If you think it all sounds rather dull than that's perfectly understandable. The thing is, it really isn't. Breathe In, Breathe Out is a beautiful, pure, subtle and heart-warming drama.
A fine drama that plays like a more sentimental version of Koreeda's After Life. Shinohara isn't as subtle, the drama itself has a clearer direction and some moments can be a bit much, but overall this is a sweet, loveable and slightly fantastical film that had little trouble convincing me of its qualities. Fans of '00 Japanese dramas won't be disappointed.
A somewhat inconspicuous short to start off Shinohara's career, except that Work on the Grass is a perfect precursor to Breathe In, Breathe Out, arguably one of Shinohara's best films to date. The premise is very similar, so is the appeal, though the limited runtime keeps Shinohara from hitting the necessary dramatic notes.
Two boys are starting their work day together. Their job is to cut the grass of a large field. One is a seasoned professional who has been doing this work for quite a while, the other a first-day temp who missed the introduction classes. The start of their day is pretty rough, but as they get to talking, they slowly develop a bond.
The premise is simple, don't expect anything too profound from this little slice-of-life drama. It's just the boys spending their day together, talking on their breaks and cutting grass in a rather beautiful setting. It's not going to be for everyone, but I really appreciated this down-tempo drama.
A sweet but somewhat unremarkable little drama about two future veterinarians who both want to help animals in their own way. People with a soft spot for animals and pets are sure to appreciate the message and moral dilemmas put forward in this film, but the drama isn't quite strong enough to warrant the 2-hour runtime.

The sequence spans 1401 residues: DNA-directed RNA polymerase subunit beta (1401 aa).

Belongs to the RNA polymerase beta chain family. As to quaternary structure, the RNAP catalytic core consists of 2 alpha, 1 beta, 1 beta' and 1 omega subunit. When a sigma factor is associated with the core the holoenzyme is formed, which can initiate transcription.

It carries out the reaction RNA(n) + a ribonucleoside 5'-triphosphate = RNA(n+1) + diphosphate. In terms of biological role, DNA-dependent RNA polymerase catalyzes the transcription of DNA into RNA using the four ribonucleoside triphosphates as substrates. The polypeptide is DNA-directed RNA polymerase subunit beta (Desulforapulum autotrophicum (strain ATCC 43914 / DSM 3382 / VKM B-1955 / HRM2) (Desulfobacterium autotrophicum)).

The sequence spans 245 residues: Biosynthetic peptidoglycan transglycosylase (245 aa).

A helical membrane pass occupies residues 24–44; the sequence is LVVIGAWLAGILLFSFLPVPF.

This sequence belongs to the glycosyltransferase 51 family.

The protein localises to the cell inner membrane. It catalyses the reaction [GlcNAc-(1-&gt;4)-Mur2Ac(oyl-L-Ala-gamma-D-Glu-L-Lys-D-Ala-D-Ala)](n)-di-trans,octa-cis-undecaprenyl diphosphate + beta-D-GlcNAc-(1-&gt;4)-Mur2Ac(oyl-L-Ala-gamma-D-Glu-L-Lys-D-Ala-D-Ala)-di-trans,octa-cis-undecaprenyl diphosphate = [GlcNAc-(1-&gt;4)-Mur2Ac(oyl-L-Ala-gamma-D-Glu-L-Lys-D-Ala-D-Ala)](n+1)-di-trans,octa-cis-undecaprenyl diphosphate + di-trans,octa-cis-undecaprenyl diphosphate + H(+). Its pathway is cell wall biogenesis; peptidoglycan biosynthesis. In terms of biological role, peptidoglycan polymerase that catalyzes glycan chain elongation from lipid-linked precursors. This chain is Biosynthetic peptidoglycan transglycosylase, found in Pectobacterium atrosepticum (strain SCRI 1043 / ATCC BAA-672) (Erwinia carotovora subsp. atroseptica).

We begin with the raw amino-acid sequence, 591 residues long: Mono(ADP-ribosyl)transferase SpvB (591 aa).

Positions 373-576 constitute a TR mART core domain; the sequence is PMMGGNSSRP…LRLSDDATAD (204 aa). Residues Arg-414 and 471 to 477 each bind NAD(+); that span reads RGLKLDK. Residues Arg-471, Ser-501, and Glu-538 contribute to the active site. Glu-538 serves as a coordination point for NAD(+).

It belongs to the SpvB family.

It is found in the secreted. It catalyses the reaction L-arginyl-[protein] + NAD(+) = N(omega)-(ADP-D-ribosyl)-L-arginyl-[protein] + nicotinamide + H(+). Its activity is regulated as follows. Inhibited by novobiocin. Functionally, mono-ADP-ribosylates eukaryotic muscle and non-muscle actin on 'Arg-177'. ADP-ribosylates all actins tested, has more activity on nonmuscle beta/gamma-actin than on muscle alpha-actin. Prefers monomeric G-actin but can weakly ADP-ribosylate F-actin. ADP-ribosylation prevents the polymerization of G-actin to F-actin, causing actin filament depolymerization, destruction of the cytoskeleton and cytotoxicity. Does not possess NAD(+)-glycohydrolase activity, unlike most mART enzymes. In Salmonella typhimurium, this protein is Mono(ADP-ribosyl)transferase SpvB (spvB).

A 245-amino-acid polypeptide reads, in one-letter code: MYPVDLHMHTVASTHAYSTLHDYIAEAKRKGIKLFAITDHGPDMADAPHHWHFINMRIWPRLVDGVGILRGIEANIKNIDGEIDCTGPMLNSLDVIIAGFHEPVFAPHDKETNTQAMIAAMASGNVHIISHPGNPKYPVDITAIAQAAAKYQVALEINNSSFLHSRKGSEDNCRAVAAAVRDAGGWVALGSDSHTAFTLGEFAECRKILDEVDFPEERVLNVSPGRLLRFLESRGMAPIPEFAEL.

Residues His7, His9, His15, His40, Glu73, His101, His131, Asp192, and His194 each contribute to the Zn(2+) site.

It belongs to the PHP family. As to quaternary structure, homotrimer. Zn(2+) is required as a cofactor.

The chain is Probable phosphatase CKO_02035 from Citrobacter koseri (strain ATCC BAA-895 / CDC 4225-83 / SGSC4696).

Sota and Ryosuke are both studying to become vets. Sota cares too much about animals to hurt them and his mission is to safe every animal possible, whereas Ryosuke wants to change things from the inside and is willing to get his hands dirty, if that means he can run his own shelter and make structural changes to animal welfare later in his life.
The actors do a decent job, there are plenty of cute animals running around, and the direction is pleasant. There's no real urgency though and the presentation of the moral dilemma is a bit simplistic. It's certainly not a terrible film, it's just that Shinohara is obviously capable of better. A film with its heart in the right place.
Worthy but flawed
A noble attempt, but this Chinese-Japanese co-production never really finds its rhythm. Maybe it's because the romance is rather overstated and cheesy, maybe Shinohara just wasn't the right man for this particular blend of China and Japan. There are some hopeful moments, but overall it's just not that great.